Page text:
Derrick Marko, an officer of the Independent Electoral Commission will talk on the subject, “Equality is the Best Ingredient for Reconciliation” at 18h00 on Sunday the 15th December at the Methodist Church, Marine Drive, Plettenberg Bay.
DATE: 15 December 2019
TIME: 18h00 – 19h00
VENUE: Methodist Church, Marine Drive, Plettenberg Bay
This is the first in an annual series of talks under the Banner of the Watercourse History Fest in Plett and sponsored by the Bitou Municipality.
We are also grateful to Hog Hollow for accommodation.
RESUME of DERRICK MARKO
Name: Derrick Cyril Marco
Nationality: South African
Derrick C Marco is a Democracy Activist that honed his skills in shaping South African Democracy from the late 1970’s. Trained as a theologian he went on to practice in the field of conflict management with a special focus on election related conflict mitigation. The resume’ provides a brief overview of the work, educational and work related African experiences.
- 2013 University of South Africa, “Management of Democratic Elections in Africa”: College of Graduate Studies; Institute for African Renaissance Studies
- 1991 University of the Western Cape, Masters Degree in Theology
- 1986 University of the Western Cape, Licentiate in Theology
- 1985 University of the Western Cape, Diploma in Theology
Countries of Work Experience:
Shorter term contracts in Ethiopia, Zambia, Namibia, Nigeria, Tanzania, Uganda, Rwanda, Tanzania, Lesotho, Zimbabwe, Liberia, Sudan, Afghanistan, Ghana and Kenya. Also visited different countries in Europe and the USA on theological, conflict management as well as electoral related matters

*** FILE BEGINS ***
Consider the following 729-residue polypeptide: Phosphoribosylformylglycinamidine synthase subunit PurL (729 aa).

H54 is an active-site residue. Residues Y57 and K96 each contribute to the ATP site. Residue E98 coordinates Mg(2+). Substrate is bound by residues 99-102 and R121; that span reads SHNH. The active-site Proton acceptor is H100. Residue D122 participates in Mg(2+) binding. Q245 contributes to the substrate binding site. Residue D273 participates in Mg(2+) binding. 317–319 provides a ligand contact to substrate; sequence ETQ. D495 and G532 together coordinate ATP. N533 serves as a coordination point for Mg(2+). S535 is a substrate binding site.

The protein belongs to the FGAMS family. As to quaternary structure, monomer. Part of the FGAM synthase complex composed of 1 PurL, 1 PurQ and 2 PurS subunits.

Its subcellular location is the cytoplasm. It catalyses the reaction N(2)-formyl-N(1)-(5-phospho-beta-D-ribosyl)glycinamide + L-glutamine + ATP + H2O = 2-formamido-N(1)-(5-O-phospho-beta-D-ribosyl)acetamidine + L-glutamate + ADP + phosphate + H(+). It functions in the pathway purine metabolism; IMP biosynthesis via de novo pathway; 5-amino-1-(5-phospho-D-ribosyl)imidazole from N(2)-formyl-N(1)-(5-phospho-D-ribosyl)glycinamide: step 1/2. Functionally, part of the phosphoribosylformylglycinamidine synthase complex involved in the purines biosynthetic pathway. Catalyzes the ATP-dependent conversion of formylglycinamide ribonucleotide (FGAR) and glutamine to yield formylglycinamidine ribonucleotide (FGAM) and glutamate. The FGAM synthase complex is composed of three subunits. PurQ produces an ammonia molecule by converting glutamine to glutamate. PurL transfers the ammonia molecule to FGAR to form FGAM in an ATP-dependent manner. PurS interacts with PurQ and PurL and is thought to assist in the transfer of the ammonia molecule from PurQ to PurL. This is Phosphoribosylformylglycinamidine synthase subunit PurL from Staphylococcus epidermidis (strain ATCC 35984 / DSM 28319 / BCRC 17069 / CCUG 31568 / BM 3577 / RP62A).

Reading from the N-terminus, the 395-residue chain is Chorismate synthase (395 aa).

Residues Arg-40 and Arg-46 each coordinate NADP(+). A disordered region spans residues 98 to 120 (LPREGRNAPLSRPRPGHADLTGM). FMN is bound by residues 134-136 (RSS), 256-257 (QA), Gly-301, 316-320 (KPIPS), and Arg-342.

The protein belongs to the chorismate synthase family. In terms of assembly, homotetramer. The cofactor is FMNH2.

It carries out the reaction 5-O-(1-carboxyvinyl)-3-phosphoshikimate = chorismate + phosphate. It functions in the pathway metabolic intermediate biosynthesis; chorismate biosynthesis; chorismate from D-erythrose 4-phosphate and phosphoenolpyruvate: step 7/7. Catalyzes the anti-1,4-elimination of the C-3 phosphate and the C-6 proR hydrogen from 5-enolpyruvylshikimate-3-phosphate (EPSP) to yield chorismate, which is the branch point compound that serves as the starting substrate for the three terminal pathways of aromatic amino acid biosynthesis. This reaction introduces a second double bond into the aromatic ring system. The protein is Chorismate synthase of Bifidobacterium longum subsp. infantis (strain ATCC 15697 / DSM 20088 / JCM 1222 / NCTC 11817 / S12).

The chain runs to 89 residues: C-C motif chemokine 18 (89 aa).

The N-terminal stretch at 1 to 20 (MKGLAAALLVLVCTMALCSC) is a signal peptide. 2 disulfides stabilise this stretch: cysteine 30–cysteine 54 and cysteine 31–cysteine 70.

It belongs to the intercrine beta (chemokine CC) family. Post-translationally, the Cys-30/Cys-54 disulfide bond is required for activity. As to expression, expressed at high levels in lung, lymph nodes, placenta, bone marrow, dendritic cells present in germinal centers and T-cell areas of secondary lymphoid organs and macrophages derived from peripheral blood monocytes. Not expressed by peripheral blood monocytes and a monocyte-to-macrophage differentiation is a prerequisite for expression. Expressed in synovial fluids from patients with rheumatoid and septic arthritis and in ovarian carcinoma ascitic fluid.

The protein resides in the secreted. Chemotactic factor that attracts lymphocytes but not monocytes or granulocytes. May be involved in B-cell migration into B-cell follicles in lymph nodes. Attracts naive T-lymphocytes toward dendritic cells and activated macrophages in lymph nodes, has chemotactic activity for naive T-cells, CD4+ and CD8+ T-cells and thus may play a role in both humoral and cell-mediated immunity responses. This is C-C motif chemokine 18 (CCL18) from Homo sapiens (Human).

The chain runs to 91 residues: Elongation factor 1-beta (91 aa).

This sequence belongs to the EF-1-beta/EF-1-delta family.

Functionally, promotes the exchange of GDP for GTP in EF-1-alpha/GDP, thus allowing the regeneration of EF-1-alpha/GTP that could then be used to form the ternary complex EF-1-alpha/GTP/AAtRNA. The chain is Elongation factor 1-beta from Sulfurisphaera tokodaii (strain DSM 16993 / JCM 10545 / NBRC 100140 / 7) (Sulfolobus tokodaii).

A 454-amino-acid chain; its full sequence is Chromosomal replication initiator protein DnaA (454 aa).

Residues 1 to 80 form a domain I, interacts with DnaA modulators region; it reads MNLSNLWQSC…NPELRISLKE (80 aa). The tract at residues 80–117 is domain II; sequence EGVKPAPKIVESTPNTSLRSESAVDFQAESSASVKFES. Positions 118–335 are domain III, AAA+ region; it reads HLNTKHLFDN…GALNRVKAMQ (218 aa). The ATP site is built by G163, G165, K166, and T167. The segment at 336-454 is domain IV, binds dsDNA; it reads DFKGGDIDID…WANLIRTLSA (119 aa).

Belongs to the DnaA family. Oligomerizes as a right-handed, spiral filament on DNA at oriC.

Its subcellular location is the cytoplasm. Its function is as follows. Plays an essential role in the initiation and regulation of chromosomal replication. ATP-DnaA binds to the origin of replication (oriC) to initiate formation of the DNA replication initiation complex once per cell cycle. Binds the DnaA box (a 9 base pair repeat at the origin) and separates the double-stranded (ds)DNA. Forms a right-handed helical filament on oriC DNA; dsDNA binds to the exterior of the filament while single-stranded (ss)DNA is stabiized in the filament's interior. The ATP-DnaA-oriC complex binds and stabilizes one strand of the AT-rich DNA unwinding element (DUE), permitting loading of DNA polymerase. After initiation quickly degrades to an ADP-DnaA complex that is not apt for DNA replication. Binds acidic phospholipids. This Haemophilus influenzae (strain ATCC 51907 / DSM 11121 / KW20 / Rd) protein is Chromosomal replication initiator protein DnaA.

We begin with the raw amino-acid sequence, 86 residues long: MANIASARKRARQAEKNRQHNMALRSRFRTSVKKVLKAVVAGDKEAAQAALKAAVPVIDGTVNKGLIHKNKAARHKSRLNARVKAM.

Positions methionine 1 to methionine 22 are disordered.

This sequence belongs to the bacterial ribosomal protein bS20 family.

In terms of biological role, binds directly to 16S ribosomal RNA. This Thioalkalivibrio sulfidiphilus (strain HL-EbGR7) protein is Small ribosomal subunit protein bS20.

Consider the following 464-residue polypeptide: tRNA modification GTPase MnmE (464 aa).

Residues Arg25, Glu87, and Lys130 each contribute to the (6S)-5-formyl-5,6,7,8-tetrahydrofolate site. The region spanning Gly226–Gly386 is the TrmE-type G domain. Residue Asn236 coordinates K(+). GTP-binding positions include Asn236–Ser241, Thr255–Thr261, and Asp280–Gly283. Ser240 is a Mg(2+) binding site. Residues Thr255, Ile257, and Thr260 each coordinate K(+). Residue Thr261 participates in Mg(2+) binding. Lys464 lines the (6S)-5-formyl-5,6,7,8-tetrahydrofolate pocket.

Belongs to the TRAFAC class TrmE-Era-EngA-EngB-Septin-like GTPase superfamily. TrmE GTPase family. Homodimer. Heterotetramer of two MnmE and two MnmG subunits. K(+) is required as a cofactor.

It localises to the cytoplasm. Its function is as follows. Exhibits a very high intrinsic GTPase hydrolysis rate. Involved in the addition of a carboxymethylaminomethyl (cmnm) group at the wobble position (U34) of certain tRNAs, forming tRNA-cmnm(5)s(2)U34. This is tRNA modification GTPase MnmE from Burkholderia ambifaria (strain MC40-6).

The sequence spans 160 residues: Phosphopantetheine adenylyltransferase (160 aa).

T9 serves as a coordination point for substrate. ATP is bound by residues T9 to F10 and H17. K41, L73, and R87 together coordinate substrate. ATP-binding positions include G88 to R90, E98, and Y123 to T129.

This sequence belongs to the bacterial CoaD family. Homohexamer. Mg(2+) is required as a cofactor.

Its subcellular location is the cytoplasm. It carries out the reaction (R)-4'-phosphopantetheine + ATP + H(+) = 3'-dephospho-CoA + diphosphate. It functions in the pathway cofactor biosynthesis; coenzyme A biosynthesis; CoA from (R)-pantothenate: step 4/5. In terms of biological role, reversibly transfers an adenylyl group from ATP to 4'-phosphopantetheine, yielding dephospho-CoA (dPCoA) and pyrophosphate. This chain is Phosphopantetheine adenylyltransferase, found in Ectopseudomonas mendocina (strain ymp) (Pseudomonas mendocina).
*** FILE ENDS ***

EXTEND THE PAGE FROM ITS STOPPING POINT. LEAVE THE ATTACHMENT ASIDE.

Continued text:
Long term engagements include South Africa (professional and experiential grounding), 7 years in Nigeria (West Africa region base) and 3 years in Uganda (East and Great Lake Region base).
Theological and faith-based related experiences:
As a church historian and pastoral theologian there are specific interests in the development of religion and its critical role in shaping of identities in South Africa.
As part of the Belydende Kring there were continued attempts to understand alternative history as opposed to mainstream sending werk Pre-80’s that led to the eventual adoption of the Belhar Confession … as a confession seeking Unity based on the pillars of Reconciliation and Justice.
The journey of the mission churches within the Reformed family in Southern Africa was a lengthy, painful but also victorious one. It remains ambivalent and shaky but through perseverance we all will overcome.
The journey of the South African nation in its search for one nation remains unequal and bumpy. but again the road to genuine nation building will need some firm and clear building blocks anchored on solid foundation and here I hope the discussion of the confession can shed light on how to navigate the future.